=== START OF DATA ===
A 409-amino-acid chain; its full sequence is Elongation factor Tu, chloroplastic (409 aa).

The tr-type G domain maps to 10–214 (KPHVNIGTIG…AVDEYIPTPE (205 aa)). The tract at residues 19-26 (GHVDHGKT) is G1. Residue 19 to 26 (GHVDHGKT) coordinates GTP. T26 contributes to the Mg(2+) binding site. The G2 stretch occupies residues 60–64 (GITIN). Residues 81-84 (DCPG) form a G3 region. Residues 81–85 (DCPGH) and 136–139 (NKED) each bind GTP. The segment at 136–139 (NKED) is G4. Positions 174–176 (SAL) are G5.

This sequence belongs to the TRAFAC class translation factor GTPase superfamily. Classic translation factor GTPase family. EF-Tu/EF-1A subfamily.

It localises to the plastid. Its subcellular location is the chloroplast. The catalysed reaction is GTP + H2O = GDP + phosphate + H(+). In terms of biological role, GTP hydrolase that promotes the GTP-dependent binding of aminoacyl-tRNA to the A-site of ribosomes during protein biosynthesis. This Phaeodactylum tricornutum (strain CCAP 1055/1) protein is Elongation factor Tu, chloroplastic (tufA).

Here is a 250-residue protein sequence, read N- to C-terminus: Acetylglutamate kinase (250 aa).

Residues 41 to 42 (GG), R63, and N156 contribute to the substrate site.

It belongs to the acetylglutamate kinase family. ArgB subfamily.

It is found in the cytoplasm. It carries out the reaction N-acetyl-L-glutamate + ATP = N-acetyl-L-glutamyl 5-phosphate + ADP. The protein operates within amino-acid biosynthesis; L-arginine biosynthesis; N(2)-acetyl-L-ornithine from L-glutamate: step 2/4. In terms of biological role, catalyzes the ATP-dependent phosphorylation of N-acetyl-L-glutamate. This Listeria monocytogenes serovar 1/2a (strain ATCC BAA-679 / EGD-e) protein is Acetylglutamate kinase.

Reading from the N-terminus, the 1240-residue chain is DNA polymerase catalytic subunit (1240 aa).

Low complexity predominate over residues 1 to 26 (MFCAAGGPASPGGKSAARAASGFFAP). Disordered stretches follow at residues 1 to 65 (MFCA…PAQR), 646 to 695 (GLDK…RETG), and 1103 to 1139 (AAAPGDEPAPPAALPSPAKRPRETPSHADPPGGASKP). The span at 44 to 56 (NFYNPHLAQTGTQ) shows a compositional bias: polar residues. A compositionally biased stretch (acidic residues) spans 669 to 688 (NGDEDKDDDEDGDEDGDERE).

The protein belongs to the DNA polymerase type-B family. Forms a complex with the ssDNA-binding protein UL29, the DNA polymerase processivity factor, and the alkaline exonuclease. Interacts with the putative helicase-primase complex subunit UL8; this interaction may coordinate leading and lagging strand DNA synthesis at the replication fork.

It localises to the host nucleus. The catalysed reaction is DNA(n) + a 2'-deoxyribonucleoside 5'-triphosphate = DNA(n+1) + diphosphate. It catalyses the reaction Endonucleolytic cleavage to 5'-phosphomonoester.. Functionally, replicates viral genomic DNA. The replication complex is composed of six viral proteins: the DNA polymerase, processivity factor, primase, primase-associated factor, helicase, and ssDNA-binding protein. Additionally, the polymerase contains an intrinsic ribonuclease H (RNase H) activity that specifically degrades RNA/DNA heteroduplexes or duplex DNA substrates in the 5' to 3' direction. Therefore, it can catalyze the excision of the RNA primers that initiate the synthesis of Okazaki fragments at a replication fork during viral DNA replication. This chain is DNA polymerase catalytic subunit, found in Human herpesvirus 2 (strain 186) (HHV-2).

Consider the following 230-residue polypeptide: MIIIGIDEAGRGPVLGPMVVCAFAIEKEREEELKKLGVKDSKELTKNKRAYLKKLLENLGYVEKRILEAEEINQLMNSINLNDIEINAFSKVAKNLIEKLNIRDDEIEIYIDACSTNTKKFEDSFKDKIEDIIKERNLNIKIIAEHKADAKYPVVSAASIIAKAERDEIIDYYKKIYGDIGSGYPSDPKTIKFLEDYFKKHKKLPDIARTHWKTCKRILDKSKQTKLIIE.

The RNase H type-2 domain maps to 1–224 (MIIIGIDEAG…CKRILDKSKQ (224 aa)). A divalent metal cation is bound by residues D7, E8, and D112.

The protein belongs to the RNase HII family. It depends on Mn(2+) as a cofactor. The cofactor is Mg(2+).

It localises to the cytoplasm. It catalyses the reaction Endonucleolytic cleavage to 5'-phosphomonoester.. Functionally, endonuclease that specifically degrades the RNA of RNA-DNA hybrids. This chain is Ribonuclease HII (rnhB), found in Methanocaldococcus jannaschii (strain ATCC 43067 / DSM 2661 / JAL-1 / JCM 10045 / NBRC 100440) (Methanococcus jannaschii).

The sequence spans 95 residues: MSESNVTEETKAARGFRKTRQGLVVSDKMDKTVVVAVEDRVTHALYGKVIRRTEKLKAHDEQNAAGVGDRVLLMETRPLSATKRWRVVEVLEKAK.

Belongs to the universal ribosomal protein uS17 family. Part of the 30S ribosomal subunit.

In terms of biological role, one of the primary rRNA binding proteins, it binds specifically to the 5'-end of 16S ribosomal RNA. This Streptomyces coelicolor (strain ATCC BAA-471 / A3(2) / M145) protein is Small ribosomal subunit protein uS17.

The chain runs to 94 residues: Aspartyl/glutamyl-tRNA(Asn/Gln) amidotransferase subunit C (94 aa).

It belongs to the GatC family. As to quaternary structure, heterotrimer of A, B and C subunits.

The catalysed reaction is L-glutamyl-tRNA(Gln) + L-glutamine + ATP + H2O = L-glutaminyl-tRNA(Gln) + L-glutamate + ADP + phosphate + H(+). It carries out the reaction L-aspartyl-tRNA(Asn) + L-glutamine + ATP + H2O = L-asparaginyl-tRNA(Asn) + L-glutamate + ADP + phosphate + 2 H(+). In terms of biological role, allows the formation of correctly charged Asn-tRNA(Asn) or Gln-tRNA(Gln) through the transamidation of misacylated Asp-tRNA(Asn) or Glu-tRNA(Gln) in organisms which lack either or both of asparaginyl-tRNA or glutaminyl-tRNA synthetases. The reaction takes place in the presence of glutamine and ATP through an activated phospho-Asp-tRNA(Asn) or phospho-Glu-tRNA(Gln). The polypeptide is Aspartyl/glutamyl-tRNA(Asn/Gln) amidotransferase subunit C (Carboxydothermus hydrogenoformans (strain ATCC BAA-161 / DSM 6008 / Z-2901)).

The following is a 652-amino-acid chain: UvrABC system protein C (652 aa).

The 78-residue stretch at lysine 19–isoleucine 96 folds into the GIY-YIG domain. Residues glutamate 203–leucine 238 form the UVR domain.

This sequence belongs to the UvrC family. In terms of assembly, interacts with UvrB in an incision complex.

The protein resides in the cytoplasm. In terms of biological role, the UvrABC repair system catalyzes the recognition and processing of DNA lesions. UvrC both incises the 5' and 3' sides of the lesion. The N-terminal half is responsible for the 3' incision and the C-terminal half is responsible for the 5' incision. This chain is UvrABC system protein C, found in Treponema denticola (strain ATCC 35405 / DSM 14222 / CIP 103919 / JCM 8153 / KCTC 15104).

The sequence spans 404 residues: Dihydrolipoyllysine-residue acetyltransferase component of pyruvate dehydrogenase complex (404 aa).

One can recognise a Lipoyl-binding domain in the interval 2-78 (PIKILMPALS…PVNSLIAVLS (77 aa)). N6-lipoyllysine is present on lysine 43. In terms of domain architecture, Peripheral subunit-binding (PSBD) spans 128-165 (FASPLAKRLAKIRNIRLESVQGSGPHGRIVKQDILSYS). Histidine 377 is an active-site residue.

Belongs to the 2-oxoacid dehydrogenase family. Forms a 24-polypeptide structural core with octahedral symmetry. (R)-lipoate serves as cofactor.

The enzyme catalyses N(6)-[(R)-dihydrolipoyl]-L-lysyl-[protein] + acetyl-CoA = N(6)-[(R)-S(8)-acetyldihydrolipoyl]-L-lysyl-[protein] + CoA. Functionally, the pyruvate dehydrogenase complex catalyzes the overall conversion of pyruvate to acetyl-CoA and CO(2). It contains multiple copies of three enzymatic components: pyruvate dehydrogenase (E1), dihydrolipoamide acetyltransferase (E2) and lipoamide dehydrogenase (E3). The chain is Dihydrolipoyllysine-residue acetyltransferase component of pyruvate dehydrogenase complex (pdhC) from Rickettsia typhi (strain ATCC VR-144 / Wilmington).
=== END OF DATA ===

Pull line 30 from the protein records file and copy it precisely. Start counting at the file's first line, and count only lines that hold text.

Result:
The enzyme catalyses N(6)-[(R)-dihydrolipoyl]-L-lysyl-[protein] + acetyl-CoA = N(6)-[(R)-S(8)-acetyldihydrolipoyl]-L-lysyl-[protein] + CoA. Functionally, the pyruvate dehydrogenase complex catalyzes the overall conversion of pyruvate to acetyl-CoA and CO(2). It contains multiple copies of three enzymatic components: pyruvate dehydrogenase (E1), dihydrolipoamide acetyltransferase (E2) and lipoamide dehydrogenase (E3). The chain is Dihydrolipoyllysine-residue acetyltransferase component of pyruvate dehydrogenase complex (pdhC) from Rickettsia typhi (strain ATCC VR-144 / Wilmington).